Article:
Event Type:

Applied Mathematics and Computation Seminar

Date/Time:

Thursday, January 26, 2017 -

15:00 to 16:00

Location:

KEAR 212

Guest Speaker:

Institution:

Simon Fraser University

Abstract:

We are happy to announce the second talk in the SIAM PNW Section 2016-17 Seminar Series. See https://sites.google.com/site/siampnwsection/home for more informaiton about the seciton and how to contact the officers.

Who: Prof. Nilima Nigam, Mathematics, Simon Fraser University

When: Thursday, January 26, 3pm (PST)

Where: KEAR 212 (for local attendees)

Title: A MODIFICATION OF SCHIFFER’S CONJECTURE, AND A PROOF VIA FINITE ELEMENTS.

Abstract:

Approximations via conforming and non-conforming finite elements can be used to construct validated and computable bounds on eigenvalues

for the Dirichlet Laplacian in certain domains. If these are to be used as part of a proof, care must be taken to ensure each step of the

computation is validated and verifiable. In this talk we present a long-standing conjecture in spectral geometry, and its resolution

using validated finite element computations. Schiffer’s conjecture states that if a bounded domain Ω in R^n has any nontrivial Neumann

eigenfunction which is a constant on the boundary, then Ω must be a ball. This conjecture is open. A modification of Schiffer’s conjecture

is: for regular polygons of at least 5 sides, we can demonstrate the existence of a Neumann eigenfunction which is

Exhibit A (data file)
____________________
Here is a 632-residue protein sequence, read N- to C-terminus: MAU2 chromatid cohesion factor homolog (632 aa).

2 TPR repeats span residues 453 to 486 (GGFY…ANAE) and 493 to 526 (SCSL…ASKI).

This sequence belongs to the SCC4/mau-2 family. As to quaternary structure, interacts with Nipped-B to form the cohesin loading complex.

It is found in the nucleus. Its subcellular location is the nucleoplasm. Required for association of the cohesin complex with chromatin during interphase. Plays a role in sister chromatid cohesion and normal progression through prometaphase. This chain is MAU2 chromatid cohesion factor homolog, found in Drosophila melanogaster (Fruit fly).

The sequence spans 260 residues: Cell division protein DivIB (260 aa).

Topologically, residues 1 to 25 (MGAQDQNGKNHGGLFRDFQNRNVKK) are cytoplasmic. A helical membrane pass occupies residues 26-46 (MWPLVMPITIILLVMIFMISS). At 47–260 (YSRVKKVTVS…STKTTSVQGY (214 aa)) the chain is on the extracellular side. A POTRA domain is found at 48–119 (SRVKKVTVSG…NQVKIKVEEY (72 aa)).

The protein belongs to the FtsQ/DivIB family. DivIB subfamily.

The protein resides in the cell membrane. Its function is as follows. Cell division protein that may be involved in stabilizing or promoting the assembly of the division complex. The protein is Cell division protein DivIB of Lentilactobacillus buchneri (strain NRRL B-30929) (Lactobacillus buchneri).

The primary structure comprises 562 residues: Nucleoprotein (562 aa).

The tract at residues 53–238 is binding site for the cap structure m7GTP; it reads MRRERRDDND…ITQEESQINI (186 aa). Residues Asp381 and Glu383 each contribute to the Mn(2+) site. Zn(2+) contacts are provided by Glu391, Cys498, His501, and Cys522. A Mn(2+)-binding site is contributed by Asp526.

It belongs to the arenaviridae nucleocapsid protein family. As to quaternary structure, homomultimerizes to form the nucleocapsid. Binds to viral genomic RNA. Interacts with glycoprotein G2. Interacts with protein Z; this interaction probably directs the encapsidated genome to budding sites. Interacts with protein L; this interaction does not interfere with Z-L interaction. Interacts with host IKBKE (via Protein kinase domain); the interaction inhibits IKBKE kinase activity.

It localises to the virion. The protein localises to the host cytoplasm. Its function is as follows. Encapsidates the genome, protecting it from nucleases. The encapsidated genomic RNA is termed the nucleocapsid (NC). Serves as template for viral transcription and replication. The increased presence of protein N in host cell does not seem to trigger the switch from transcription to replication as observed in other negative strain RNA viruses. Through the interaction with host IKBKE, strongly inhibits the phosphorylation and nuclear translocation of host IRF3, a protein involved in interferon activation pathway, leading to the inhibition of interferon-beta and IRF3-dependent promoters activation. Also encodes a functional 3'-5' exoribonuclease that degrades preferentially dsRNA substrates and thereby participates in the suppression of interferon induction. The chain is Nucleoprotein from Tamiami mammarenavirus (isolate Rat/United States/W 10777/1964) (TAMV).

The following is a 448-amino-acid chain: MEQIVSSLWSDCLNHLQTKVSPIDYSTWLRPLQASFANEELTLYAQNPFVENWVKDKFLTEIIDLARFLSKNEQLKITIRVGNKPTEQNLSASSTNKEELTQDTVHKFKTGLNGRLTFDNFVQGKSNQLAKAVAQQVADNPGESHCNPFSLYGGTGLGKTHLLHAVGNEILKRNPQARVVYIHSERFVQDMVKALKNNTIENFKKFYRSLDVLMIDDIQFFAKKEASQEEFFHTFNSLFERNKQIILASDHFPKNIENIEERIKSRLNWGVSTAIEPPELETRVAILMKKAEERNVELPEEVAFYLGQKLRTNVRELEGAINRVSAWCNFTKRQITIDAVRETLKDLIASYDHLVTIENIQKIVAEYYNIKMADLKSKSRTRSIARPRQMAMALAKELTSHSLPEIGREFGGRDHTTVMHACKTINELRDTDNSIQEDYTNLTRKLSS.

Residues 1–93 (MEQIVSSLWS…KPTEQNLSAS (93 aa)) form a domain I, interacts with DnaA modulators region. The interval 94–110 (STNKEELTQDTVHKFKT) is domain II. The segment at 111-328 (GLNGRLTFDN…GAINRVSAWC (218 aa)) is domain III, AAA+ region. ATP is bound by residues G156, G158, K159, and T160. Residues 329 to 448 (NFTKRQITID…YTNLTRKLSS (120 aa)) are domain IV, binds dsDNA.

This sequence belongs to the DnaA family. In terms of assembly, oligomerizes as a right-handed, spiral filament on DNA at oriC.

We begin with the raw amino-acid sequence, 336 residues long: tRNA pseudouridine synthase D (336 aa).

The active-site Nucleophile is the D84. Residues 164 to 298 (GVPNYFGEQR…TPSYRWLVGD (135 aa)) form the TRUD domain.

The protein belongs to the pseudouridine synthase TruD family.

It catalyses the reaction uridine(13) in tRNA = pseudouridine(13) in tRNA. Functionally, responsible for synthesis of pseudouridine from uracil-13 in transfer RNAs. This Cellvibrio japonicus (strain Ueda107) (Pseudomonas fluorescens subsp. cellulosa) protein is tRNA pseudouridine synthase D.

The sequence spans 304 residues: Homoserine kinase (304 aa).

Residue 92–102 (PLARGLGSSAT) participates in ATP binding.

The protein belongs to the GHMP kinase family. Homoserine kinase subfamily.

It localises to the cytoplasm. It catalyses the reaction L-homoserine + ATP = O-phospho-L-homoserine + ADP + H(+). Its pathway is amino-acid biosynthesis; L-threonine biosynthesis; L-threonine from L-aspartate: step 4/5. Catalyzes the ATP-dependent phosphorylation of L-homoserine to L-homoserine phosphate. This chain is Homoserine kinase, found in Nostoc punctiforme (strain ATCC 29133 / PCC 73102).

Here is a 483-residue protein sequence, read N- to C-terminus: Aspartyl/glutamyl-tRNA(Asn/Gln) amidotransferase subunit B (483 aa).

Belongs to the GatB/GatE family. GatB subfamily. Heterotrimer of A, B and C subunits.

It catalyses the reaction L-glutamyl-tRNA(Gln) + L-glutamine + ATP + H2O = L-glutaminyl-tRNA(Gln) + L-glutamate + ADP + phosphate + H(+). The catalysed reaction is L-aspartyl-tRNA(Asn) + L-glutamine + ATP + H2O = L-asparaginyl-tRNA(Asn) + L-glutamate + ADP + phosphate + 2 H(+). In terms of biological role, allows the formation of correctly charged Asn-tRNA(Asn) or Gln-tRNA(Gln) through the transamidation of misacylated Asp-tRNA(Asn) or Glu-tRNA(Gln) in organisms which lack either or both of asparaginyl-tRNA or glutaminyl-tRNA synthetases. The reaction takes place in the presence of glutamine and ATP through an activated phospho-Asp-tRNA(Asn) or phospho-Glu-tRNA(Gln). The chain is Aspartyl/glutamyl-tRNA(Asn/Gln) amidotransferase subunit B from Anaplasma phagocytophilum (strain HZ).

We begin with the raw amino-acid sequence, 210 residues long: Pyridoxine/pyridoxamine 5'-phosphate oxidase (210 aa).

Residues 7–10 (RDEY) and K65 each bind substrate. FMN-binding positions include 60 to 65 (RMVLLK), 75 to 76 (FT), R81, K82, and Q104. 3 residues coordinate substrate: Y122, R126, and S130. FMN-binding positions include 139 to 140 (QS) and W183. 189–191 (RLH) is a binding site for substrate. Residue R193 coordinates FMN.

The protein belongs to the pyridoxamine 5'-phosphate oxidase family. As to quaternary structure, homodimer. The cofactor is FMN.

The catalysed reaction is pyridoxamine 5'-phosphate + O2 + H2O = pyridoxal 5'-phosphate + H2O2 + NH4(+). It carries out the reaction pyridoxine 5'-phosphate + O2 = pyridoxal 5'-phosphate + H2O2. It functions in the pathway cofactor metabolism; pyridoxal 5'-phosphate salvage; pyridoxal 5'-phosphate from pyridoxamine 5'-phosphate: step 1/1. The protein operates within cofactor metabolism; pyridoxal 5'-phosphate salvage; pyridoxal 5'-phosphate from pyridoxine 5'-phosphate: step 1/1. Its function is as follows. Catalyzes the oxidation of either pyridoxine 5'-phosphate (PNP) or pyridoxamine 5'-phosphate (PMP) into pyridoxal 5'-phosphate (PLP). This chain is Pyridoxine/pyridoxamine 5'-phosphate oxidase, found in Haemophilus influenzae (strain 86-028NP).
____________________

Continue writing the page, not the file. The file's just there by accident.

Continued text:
does not change sign on the boundary. In this talk, we provide a recent proof using finite element calculations for the regular

pentagon. The strategy involves iteratively bounding eigenvalues for a sequence of polygonal subdomains of the triangle with mixed Dirichlet

and Neumann boundary conditions. We use a learning algorithm to find and optimize this sequence of subdomains, and use non-

conforming linear FEM to compute validated lower bounds for the lowest eigenvalue in each of these domains. The linear algebra is performed

within interval arithmetic. This is joint work with Bartlomiej Siudeja and Ben Green, at U. Oregon.

Notes: The seminar can be viewed via the online link provided below. However, we strongly encourage local attendees to watch it from

Kear 212. (The first talk in the series in October was quite heavily subscribed and some groups from various universities were unable to watch

due to the limitations on the number of available connections).

New link

Link: https://global.gotomeeting.com/join/778150365